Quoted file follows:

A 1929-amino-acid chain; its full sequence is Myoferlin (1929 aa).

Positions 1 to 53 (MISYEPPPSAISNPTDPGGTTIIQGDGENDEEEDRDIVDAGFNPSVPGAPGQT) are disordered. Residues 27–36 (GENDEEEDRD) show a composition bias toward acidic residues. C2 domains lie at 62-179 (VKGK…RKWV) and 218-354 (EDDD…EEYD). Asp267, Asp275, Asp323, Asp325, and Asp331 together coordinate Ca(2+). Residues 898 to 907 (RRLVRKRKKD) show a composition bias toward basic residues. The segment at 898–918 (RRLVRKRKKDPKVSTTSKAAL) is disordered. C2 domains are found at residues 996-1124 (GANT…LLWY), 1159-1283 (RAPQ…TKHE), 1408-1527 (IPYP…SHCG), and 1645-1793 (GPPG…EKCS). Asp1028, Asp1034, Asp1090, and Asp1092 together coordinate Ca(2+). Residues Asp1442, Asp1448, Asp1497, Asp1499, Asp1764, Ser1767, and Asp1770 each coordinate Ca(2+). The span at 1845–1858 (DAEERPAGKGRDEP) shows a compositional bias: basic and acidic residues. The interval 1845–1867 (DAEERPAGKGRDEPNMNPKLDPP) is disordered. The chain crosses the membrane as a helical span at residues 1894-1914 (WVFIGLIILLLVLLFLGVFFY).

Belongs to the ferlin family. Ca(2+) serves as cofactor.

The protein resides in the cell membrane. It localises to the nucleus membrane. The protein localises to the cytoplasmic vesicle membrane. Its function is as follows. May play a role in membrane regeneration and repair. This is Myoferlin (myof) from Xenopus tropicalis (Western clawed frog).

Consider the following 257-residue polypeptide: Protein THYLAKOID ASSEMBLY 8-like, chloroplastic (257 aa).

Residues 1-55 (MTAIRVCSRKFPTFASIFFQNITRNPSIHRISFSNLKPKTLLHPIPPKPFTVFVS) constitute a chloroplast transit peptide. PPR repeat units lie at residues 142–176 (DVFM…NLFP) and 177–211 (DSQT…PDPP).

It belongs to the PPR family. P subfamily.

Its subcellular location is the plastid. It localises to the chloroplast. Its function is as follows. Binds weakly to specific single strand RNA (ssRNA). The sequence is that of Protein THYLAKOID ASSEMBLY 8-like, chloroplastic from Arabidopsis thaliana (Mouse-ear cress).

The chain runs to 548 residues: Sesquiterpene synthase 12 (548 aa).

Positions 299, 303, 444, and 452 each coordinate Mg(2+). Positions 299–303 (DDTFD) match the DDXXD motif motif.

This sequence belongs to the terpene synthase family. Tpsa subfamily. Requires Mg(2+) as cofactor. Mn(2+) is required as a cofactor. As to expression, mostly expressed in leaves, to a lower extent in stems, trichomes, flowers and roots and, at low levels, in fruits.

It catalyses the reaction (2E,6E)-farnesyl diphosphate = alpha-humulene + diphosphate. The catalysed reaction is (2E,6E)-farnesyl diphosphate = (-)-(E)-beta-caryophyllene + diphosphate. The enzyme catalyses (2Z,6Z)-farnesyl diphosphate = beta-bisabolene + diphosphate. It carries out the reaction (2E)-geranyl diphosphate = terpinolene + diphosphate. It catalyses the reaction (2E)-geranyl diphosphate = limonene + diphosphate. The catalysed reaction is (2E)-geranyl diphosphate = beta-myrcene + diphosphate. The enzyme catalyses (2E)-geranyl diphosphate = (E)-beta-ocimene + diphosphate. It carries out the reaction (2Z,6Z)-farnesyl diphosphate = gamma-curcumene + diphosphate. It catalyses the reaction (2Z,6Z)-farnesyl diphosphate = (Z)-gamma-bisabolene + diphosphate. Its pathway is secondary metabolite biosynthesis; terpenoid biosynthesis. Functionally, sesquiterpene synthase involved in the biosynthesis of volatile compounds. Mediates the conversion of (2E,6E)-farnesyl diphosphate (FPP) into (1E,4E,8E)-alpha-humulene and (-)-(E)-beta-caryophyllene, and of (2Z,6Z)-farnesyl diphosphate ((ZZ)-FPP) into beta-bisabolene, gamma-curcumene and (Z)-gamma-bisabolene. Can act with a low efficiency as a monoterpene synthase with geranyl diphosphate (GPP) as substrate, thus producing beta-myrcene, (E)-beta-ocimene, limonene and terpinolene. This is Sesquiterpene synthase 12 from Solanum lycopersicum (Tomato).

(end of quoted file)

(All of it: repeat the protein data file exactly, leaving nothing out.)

A 1929-amino-acid chain; its full sequence is Myoferlin (1929 aa).

Positions 1 to 53 (MISYEPPPSAISNPTDPGGTTIIQGDGENDEEEDRDIVDAGFNPSVPGAPGQT) are disordered. Residues 27–36 (GENDEEEDRD) show a composition bias toward acidic residues. C2 domains lie at 62-179 (VKGK…RKWV) and 218-354 (EDDD…EEYD). Asp267, Asp275, Asp323, Asp325, and Asp331 together coordinate Ca(2+). Residues 898 to 907 (RRLVRKRKKD) show a composition bias toward basic residues. The segment at 898–918 (RRLVRKRKKDPKVSTTSKAAL) is disordered. C2 domains are found at residues 996-1124 (GANT…LLWY), 1159-1283 (RAPQ…TKHE), 1408-1527 (IPYP…SHCG), and 1645-1793 (GPPG…EKCS). Asp1028, Asp1034, Asp1090, and Asp1092 together coordinate Ca(2+). Residues Asp1442, Asp1448, Asp1497, Asp1499, Asp1764, Ser1767, and Asp1770 each coordinate Ca(2+). The span at 1845–1858 (DAEERPAGKGRDEP) shows a compositional bias: basic and acidic residues. The interval 1845–1867 (DAEERPAGKGRDEPNMNPKLDPP) is disordered. The chain crosses the membrane as a helical span at residues 1894-1914 (WVFIGLIILLLVLLFLGVFFY).

Belongs to the ferlin family. Ca(2+) serves as cofactor.

The protein resides in the cell membrane. It localises to the nucleus membrane. The protein localises to the cytoplasmic vesicle membrane. Its function is as follows. May play a role in membrane regeneration and repair. This is Myoferlin (myof) from Xenopus tropicalis (Western clawed frog).

Consider the following 257-residue polypeptide: Protein THYLAKOID ASSEMBLY 8-like, chloroplastic (257 aa).

Residues 1-55 (MTAIRVCSRKFPTFASIFFQNITRNPSIHRISFSNLKPKTLLHPIPPKPFTVFVS) constitute a chloroplast transit peptide. PPR repeat units lie at residues 142–176 (DVFM…NLFP) and 177–211 (DSQT…PDPP).

It belongs to the PPR family. P subfamily.

Its subcellular location is the plastid. It localises to the chloroplast. Its function is as follows. Binds weakly to specific single strand RNA (ssRNA). The sequence is that of Protein THYLAKOID ASSEMBLY 8-like, chloroplastic from Arabidopsis thaliana (Mouse-ear cress).

The chain runs to 548 residues: Sesquiterpene synthase 12 (548 aa).

Positions 299, 303, 444, and 452 each coordinate Mg(2+). Positions 299–303 (DDTFD) match the DDXXD motif motif.

This sequence belongs to the terpene synthase family. Tpsa subfamily. Requires Mg(2+) as cofactor. Mn(2+) is required as a cofactor. As to expression, mostly expressed in leaves, to a lower extent in stems, trichomes, flowers and roots and, at low levels, in fruits.

It catalyses the reaction (2E,6E)-farnesyl diphosphate = alpha-humulene + diphosphate. The catalysed reaction is (2E,6E)-farnesyl diphosphate = (-)-(E)-beta-caryophyllene + diphosphate. The enzyme catalyses (2Z,6Z)-farnesyl diphosphate = beta-bisabolene + diphosphate. It carries out the reaction (2E)-geranyl diphosphate = terpinolene + diphosphate. It catalyses the reaction (2E)-geranyl diphosphate = limonene + diphosphate. The catalysed reaction is (2E)-geranyl diphosphate = beta-myrcene + diphosphate. The enzyme catalyses (2E)-geranyl diphosphate = (E)-beta-ocimene + diphosphate. It carries out the reaction (2Z,6Z)-farnesyl diphosphate = gamma-curcumene + diphosphate. It catalyses the reaction (2Z,6Z)-farnesyl diphosphate = (Z)-gamma-bisabolene + diphosphate. Its pathway is secondary metabolite biosynthesis; terpenoid biosynthesis. Functionally, sesquiterpene synthase involved in the biosynthesis of volatile compounds. Mediates the conversion of (2E,6E)-farnesyl diphosphate (FPP) into (1E,4E,8E)-alpha-humulene and (-)-(E)-beta-caryophyllene, and of (2Z,6Z)-farnesyl diphosphate ((ZZ)-FPP) into beta-bisabolene, gamma-curcumene and (Z)-gamma-bisabolene. Can act with a low efficiency as a monoterpene synthase with geranyl diphosphate (GPP) as substrate, thus producing beta-myrcene, (E)-beta-ocimene, limonene and terpinolene. This is Sesquiterpene synthase 12 from Solanum lycopersicum (Tomato).